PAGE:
The title of a May 16 article by Arwa Mahdawi in The Guardian was: “Men are less likely to wear masks–another sign that toxic masculinity kills.”
Ms. Mahdawi cited an article by Anagha Srikanth in The Hill entitled “Men less likely to wear face masks because they’re ‘not cool’ and ‘a sign of weakness’ says study.” The subtitle was “‘Toxic masculinity’ is putting men at risk of getting coronavirus, new research shows.”
This research was by London’s Middlesex University and Berkeley’s Mathematical Science Research Institute. A report of the survey of 2,459 people in the US was written by Valerio Capraro and Hélène Barcelo, entitled “The effect of messaging and gender intentions to wear a face covering to slow down COVID-19 transmission.”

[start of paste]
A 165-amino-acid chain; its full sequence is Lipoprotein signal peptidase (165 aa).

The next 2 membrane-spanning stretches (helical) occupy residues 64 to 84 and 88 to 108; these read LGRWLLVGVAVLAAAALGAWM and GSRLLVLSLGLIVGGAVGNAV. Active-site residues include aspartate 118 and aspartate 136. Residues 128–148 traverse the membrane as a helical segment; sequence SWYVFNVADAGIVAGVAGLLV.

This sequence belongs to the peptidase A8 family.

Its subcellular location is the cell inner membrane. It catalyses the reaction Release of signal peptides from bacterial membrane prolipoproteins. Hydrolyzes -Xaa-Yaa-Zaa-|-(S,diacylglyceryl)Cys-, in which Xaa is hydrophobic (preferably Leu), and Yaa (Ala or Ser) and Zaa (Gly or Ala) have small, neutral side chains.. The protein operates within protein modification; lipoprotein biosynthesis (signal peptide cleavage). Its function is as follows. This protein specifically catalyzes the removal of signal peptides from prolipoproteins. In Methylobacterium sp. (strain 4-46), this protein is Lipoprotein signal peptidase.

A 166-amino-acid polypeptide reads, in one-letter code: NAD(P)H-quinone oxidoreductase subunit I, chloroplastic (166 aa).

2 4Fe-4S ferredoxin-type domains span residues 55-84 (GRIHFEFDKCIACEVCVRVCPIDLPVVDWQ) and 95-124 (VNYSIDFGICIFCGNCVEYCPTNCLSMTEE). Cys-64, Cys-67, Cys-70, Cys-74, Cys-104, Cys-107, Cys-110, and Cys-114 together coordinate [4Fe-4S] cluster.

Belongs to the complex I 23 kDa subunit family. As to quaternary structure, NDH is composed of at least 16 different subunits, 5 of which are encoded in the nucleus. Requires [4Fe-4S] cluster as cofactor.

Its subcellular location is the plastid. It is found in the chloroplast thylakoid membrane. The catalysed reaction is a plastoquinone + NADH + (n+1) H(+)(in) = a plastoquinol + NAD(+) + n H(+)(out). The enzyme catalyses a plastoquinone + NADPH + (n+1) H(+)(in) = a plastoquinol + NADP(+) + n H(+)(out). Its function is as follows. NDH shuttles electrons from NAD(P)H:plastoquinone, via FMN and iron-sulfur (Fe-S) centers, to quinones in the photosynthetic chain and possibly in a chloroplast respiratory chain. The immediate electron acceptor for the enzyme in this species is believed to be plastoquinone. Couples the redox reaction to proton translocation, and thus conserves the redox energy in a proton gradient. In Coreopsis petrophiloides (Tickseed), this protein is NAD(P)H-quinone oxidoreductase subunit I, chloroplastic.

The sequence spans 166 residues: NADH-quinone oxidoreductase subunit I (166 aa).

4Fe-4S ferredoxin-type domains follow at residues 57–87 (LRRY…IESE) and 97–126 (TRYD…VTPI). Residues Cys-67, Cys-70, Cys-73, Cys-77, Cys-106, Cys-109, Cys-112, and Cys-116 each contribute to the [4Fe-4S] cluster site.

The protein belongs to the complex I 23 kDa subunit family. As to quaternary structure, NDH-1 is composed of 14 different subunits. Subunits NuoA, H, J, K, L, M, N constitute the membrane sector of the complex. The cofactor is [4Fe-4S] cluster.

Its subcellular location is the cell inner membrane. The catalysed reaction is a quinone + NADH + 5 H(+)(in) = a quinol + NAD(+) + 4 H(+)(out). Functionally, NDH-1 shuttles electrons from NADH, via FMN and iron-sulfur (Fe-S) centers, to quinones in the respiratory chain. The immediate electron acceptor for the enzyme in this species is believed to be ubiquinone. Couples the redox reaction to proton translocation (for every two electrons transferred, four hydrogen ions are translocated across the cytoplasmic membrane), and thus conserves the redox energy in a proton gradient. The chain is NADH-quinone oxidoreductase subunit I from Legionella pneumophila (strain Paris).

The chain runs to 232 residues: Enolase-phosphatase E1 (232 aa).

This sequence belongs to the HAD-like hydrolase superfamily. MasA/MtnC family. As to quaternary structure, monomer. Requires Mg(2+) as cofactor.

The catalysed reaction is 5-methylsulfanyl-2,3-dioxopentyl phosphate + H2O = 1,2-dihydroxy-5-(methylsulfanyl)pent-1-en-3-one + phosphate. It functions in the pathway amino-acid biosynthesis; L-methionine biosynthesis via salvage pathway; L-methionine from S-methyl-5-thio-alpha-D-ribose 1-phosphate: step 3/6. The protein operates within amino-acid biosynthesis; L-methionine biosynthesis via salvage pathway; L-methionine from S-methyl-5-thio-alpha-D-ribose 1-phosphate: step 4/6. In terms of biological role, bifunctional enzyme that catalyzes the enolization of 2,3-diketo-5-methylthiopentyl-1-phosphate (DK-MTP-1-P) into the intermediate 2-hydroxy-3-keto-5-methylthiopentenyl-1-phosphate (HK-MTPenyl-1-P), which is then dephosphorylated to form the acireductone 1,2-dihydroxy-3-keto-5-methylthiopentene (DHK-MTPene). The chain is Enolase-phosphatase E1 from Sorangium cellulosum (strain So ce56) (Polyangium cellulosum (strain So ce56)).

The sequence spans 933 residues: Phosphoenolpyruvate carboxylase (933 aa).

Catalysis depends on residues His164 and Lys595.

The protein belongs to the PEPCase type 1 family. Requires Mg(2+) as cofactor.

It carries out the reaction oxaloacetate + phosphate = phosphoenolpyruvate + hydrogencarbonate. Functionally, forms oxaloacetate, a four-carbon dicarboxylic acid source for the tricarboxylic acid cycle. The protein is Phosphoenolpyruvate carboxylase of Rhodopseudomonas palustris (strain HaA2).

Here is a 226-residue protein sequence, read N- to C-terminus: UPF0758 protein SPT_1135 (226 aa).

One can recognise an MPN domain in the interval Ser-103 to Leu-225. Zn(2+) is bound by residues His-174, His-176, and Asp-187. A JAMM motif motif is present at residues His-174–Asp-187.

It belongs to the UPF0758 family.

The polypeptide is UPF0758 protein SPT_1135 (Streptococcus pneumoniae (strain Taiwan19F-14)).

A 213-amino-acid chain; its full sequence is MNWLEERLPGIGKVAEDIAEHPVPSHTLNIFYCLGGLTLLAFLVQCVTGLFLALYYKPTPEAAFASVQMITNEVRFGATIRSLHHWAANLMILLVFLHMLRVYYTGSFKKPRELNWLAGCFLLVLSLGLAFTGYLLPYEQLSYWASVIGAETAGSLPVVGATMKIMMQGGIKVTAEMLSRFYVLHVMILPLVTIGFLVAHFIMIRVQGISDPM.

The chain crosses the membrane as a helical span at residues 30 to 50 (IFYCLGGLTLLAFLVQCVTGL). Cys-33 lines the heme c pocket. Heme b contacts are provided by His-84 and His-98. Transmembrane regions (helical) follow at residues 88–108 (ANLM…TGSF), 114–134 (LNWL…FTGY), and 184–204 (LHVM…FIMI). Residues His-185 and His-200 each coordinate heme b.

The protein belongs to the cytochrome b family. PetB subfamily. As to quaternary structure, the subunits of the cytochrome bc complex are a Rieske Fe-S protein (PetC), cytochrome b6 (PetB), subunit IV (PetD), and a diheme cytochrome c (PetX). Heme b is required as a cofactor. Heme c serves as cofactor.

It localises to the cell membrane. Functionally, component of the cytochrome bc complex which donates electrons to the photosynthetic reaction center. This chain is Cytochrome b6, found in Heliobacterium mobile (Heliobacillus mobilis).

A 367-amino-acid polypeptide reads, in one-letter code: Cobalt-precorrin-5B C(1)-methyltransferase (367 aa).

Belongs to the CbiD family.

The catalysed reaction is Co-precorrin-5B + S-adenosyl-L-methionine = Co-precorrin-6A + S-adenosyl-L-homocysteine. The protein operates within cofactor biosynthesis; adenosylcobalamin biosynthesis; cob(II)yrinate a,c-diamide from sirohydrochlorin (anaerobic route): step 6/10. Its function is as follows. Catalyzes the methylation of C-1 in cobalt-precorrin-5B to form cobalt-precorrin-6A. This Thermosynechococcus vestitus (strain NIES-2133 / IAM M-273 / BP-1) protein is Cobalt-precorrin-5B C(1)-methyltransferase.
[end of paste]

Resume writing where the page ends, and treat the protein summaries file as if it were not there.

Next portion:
This must be an era of long titles and subtitles.
The final sentence of the report’s abstract was: “Men more than women agree that wearing a face covering is shameful, not cool, a sign of weakness, and a stigma; and these gender differences also mediate gender differences in intentions to wear a face covering.”
This raises a question for men: Is wearing a mask not cool, a sign of weakness? Or, is “toxic masculinity” not cool, a sign of weakness? More about that in tomorrow’s post.